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Micropollutants

Lupe

Over the last decade, more and more organic contaminants in trace level concentrations (µg/L to ng/L) have been detected ubiquitously in the aquatic environment and especially in urban water cycles. These so-called organic micropollutants are introduced into the environment by anthropogenic activities. They include pharmaceuticals, radiocontrast agents, household chemicals, food additives etc. These persistent compounds are discharged as part of municipal wastewater and cannot or only partly be retained in wastewater treatment plants. Thus, they end up in the receiving surface waters and spread in the aquatic environment. Furthermore, in closed or partially closed water cycles, which can often be found in urban areas, they can potentially end up in drinking water sources.

There is a lack of knowledge about the effects of the discharge of organic micropollutants. The processes that they undergo as well as the processes that they affect within the urban water cycle are only poorly investigated to date. These processes are studied in a multidisciplinary approach, with several projects focusing on different interfaces of the urban water cycle.

One aspect of research is the effect of organic micropollutants on the microbial metabolism with focus on the interface urban surface water - atmosphere. Hereby, extensive data are collected to understand the consequences of an organic micropollutant exposition on the emissions of CO2 (Project N4) and CH4 (Project N3). Further, investigating the sediment – surface water interface the impact of treated wastewaters (including micropollutants) on the hydraulics and water quality of urban lakes will be evaluated using numerical models (Project T4). The behavior of organic micropollutants at the interface of surface water and groundwater is also of special interest, from a natural as well as from a technical point of view. On the one hand, field as well as lab scale experiments are conducted to study the transport and retention of micropollutants in the hyporheic zone (Project N6). On the other hand, new information about the biotic and abiotic removal during bank filtration is gained, with a special focus on the behavior of radio-contrast agents (Project T6).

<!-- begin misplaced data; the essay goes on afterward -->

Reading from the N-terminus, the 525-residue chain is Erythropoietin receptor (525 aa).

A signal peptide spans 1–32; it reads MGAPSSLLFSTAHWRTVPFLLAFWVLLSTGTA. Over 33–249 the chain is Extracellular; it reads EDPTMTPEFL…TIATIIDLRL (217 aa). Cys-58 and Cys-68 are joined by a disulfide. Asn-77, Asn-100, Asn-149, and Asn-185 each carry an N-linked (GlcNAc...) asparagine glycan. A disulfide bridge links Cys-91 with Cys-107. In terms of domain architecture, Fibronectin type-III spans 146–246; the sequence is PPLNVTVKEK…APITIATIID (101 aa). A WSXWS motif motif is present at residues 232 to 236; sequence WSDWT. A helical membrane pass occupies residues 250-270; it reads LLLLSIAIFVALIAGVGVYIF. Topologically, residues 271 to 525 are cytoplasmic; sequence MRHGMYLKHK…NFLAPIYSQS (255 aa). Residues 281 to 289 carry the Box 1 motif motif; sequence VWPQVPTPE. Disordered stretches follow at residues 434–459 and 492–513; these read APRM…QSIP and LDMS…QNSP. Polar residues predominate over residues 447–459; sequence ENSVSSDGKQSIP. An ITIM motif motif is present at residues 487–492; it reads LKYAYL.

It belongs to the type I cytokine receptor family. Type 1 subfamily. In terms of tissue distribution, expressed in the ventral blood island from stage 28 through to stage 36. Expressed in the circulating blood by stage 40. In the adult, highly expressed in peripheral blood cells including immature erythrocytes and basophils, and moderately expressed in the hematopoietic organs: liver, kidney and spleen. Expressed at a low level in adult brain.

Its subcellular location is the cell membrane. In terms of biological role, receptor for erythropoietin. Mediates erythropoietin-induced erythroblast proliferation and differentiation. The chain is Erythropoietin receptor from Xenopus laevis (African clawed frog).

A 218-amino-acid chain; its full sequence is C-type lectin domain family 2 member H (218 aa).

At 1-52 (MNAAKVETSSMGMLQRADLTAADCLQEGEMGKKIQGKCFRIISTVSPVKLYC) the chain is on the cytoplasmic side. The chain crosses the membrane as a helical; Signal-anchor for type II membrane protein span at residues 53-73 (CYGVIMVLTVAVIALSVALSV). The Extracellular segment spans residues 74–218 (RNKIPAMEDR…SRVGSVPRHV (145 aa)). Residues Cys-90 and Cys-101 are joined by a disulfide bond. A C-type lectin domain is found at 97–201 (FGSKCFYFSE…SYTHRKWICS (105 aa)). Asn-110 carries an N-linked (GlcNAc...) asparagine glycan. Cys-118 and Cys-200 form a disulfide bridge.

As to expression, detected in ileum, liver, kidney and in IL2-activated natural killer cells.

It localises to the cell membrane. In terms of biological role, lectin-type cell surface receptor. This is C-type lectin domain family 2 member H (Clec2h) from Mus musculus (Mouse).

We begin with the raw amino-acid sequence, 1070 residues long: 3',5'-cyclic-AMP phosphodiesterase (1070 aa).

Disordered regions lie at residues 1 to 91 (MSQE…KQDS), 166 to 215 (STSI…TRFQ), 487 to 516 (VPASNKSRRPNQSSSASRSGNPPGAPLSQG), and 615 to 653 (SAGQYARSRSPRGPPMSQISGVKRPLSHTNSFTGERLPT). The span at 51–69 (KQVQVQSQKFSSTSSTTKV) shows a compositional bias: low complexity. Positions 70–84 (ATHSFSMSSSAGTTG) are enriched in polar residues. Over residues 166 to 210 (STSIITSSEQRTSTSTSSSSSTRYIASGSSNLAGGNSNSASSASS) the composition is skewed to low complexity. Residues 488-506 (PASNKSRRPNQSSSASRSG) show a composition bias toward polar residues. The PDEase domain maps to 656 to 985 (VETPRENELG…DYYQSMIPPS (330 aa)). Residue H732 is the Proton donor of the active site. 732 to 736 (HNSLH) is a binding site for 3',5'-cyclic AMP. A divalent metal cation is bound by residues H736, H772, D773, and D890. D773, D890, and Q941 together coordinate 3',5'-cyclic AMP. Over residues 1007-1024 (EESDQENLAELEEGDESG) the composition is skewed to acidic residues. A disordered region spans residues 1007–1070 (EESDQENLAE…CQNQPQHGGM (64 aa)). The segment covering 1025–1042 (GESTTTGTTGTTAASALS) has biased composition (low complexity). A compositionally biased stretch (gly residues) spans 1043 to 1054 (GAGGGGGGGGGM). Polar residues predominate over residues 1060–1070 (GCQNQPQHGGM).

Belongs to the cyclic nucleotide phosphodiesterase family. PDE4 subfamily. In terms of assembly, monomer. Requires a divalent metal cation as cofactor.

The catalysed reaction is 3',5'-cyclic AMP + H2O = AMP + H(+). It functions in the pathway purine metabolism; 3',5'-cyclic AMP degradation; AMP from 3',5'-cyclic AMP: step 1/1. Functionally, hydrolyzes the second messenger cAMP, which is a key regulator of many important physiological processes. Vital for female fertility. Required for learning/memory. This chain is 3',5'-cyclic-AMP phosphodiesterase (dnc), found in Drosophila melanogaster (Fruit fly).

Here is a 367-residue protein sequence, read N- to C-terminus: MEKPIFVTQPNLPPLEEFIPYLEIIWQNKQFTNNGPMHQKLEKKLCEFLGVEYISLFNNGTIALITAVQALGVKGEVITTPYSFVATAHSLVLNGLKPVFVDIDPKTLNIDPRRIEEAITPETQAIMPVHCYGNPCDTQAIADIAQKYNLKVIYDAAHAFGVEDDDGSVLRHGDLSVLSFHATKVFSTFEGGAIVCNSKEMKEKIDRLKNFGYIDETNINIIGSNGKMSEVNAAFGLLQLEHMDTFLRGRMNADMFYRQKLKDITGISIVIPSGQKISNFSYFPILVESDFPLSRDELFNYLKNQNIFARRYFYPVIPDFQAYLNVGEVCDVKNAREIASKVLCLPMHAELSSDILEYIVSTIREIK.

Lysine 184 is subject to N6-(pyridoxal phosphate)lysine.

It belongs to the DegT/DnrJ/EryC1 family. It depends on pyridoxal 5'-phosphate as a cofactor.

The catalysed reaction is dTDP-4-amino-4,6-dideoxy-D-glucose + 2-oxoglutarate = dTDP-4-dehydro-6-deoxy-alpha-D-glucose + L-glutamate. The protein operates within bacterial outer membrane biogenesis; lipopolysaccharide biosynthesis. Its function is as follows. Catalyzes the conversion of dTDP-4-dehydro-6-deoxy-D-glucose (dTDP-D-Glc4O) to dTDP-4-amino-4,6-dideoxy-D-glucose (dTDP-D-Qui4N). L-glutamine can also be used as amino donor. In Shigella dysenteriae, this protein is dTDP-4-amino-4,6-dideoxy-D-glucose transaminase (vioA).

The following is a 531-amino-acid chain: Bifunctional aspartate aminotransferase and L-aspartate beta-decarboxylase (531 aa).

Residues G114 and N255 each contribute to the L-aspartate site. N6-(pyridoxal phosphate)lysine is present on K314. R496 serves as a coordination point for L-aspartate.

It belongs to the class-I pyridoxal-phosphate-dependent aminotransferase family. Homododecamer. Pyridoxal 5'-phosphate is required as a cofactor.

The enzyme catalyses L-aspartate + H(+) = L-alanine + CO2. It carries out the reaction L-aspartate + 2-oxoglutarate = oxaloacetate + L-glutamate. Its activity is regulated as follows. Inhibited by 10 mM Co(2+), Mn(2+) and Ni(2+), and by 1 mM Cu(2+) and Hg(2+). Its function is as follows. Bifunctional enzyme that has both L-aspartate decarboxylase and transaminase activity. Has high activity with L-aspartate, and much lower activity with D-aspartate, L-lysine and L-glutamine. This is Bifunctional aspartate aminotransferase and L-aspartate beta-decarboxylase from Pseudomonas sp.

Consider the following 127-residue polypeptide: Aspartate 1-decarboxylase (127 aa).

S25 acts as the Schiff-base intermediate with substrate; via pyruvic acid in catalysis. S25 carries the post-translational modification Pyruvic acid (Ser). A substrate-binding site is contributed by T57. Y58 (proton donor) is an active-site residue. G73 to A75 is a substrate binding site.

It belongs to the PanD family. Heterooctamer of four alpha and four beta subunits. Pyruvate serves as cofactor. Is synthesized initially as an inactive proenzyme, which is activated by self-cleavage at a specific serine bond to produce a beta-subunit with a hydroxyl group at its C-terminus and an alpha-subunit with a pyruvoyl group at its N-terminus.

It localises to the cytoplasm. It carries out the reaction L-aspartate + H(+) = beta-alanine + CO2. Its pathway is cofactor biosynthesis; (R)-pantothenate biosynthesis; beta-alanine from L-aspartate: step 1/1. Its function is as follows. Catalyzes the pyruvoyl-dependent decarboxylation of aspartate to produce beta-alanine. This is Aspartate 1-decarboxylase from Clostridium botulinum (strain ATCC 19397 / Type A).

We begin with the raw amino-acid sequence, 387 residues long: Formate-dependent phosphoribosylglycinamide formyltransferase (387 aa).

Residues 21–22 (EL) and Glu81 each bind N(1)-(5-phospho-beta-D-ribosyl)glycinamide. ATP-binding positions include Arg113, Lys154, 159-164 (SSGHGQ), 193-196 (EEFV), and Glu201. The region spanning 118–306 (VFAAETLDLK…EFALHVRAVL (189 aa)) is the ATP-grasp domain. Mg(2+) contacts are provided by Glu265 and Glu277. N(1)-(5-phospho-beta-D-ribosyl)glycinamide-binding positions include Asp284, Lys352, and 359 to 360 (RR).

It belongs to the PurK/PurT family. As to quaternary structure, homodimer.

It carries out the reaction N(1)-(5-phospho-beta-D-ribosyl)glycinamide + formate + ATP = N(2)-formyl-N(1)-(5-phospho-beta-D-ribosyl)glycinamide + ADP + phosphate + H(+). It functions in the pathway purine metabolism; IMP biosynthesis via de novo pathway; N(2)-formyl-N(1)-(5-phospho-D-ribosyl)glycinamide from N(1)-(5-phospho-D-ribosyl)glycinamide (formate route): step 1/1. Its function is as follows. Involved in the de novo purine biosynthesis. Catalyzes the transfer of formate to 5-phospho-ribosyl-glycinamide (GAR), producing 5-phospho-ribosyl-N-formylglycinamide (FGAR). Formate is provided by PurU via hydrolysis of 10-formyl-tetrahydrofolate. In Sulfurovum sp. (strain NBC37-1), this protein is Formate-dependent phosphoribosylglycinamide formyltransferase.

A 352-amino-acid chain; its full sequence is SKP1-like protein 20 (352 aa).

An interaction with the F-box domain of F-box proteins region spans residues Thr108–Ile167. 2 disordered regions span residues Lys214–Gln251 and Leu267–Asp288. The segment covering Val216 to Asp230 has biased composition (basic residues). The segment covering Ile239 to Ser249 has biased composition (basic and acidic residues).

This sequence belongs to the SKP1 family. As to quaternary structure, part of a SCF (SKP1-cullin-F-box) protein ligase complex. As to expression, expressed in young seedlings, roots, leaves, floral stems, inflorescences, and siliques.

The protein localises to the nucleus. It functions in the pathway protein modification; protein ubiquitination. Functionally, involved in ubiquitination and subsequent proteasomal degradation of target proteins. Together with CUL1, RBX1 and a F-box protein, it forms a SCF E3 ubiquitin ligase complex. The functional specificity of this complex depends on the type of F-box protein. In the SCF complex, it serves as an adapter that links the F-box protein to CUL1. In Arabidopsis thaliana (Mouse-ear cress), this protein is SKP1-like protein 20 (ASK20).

Moreover, the processes at solid-water interfaces are an important aspect which is studied in the research training group to understand micropollutant dynamics in urban water cycles. The degradation potential of microbial communities in biofilms is investigated in the lab as well as in the field (Project N1). Also the behavior in technical treatment systems is of interest. So far, there is only little knowledge about potential desorption effects of organic micropollutants in activated carbon processes. New findings will help to get a better understanding of this established technical application (Project T5).

All projects cover a wide range of research approaches and techniques, different zones and interfaces as well as different scales of interest. Combined with modern state-of-the-art analytical advices and methods improved knowledge about the effects and behavior of organic micropollutants in urban water cycles will be gained.

Involved students
Robert Ladwig
Clara Romero
Sonia Herrero
Marcella Nega
Geert Aschermann (corresponding doctoral student)
Jonas Schaper
Fatima El-Athman

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